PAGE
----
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Books The writing process

Remember, remember MyNoWriMo

Remember, remember the 5th of November.

That’s all I remember of the nursery rhyme about the plot to blow up the Houses of Parliament in 1605 by Guy Fawkes and others. I don’t know if it’s still recited, but Guy Fawkes Night is definitely still celebrated with bonfires and fireworks. Of course, like all festivals, it has unfortunately become more commercialised than it was when I lived in the UK.

But this post isn’t about Guy Fawkes Night. It’s about the month of November and how I’ll be spending it.

As I’ve been doing for several years, I’ll be writing a novel. Unlike in previous years, this won’t be part of NaNoWriMo, or at least part of that organisation. As I explained in a previous post, although not in detail, I left the organisation in July. I considered writing more about my reasons today, but really, that’s not what this blog is about.

So, I’m calling it MyNoWriMo. The ‘National’ part of the name hasn’t been true for a long time, anyway.

I have a spreadsheet ready to record my daily word counts and show them in graphs. I have a name (which I’m not ready to reveal) and a temporary cover.

I also have lots of plans and ideas for this sequel to Style and the Solitary. Today, I read about the lion and the lamb, and the lion of Judah. They might just fit into the novel, somehow.

Our local group of writers has been getting more active lately, and I’m looking forward to all the encouragement and help it provides during November.

If you’re also writing a novel in November, I wish you lots of luck. If not, well I hope you manage to enjoy November nonetheless. 😉

See you in December!

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Books

Why count words?

Yesterday’s post brought this interesting comment from David Rory:

Sorry if this is one of those daft obvious questions – but why?
I see lots of writers getting involved in this kind of exercise and I’ve always wondered what are they are meant to achieve?
I guess I just can’t get my head round the idea of writing as an exercise in maths or strength building, like lifting weights.
I genuinely don’t get the motivation.
Once I’m ready to write I just do it and go on to the end. The word count per day is just not an issue for consideration. When I’m in the flow it can be anything from 800 to 4000+ per day.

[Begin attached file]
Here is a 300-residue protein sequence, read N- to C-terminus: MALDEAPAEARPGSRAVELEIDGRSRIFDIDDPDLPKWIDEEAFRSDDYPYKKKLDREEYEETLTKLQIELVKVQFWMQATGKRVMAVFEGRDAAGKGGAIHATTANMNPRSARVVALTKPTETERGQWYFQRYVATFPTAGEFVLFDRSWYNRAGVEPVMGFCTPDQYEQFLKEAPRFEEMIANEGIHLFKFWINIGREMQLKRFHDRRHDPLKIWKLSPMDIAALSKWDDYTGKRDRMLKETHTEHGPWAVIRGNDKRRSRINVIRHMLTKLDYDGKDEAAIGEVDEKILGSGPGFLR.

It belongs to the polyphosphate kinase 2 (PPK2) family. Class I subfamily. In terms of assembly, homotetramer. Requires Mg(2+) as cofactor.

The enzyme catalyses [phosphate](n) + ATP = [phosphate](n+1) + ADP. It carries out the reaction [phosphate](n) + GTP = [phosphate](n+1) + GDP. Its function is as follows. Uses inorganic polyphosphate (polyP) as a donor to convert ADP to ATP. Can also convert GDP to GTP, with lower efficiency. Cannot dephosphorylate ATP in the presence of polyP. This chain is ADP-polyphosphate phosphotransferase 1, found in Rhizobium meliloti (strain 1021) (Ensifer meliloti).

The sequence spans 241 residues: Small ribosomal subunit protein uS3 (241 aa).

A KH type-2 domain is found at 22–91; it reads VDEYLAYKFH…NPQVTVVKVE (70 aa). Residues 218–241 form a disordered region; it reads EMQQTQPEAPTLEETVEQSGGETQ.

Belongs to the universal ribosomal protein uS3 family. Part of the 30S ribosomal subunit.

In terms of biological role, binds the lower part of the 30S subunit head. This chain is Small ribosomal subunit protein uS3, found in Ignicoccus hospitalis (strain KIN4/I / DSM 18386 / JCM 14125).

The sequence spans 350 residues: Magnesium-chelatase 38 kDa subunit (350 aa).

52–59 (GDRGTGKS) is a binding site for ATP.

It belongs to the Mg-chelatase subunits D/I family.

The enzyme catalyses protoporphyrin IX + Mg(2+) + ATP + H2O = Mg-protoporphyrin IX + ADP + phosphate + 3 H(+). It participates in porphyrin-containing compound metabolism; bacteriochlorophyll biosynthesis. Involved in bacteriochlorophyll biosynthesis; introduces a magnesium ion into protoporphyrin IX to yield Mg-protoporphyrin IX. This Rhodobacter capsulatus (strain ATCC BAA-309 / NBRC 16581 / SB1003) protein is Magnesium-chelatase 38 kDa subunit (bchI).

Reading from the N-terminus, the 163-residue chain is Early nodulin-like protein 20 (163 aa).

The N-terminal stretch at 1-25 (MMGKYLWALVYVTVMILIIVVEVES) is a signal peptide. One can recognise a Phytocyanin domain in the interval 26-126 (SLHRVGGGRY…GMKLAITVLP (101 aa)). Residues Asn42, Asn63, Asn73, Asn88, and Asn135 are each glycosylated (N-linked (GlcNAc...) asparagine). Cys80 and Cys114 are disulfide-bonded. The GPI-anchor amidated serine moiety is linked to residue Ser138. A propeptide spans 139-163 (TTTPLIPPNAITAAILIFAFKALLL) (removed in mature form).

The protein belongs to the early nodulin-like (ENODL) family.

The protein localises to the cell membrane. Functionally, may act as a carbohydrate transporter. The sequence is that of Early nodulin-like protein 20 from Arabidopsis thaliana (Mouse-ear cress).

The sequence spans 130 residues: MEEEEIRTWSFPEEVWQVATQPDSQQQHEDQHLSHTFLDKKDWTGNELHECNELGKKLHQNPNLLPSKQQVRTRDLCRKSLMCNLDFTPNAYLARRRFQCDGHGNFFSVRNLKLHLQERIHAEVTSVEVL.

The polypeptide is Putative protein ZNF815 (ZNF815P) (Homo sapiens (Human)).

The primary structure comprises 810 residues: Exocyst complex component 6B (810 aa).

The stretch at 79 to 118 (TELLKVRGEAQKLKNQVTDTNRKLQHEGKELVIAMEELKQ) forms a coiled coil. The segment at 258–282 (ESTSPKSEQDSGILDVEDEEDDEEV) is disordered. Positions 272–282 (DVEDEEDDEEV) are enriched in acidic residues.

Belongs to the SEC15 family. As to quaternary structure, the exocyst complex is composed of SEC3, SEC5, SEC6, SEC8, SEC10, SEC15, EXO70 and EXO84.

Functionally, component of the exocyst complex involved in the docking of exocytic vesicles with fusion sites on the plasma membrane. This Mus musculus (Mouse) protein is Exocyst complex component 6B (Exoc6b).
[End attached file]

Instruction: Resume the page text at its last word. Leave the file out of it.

I’m not meaning to be critical at all. I am truly interested to know what benefit you see in this kind of exercise.

I decided my reply needed a new post – this one.

If you can write like that, without any extra motivation, that’s wonderful. Carry on doing what you do. I wrote my first novel in that way. I knew my characters, I planned the whole story and even divided it up into chapters. Then I just wrote whenever I had time. I had a message I wanted to get out and I was keen to do it as fast as possible.

After writing my novel, I sent it to friends who liked it and made a few cautious comments. Then I joined my writing group, where I received many less cautious comments and learned a lot about writing. I rewrote the novel and attempted to find a publisher but eventually realised that my story, despite being enjoyed especially by those who could empathise with the characters, wouldn’t appeal to a publisher.

Now, I have more of an idea of what works and less confidence. I wonder if there’s any point to all this writing. Will I ever be able to get my message out?

Also, I like to write short stories. I’ve had more success with them, at the writing group and in the wide world. But short story writing isn’t the same as novel writing. There’s nothing pushing you to continue. Once you finish a story, that’s it. You can start a new one or you can chat on Twitter, have your goes in ongoing Scrabble games, tidy the kitchen.

Exercises like 100k in 100 days provide the motivation. Participants can post their achievements. And they can discuss any difficulties they might have with others who are attempting to do the same thing and will provide support.

That’s my reply. Would anyone else like to comment?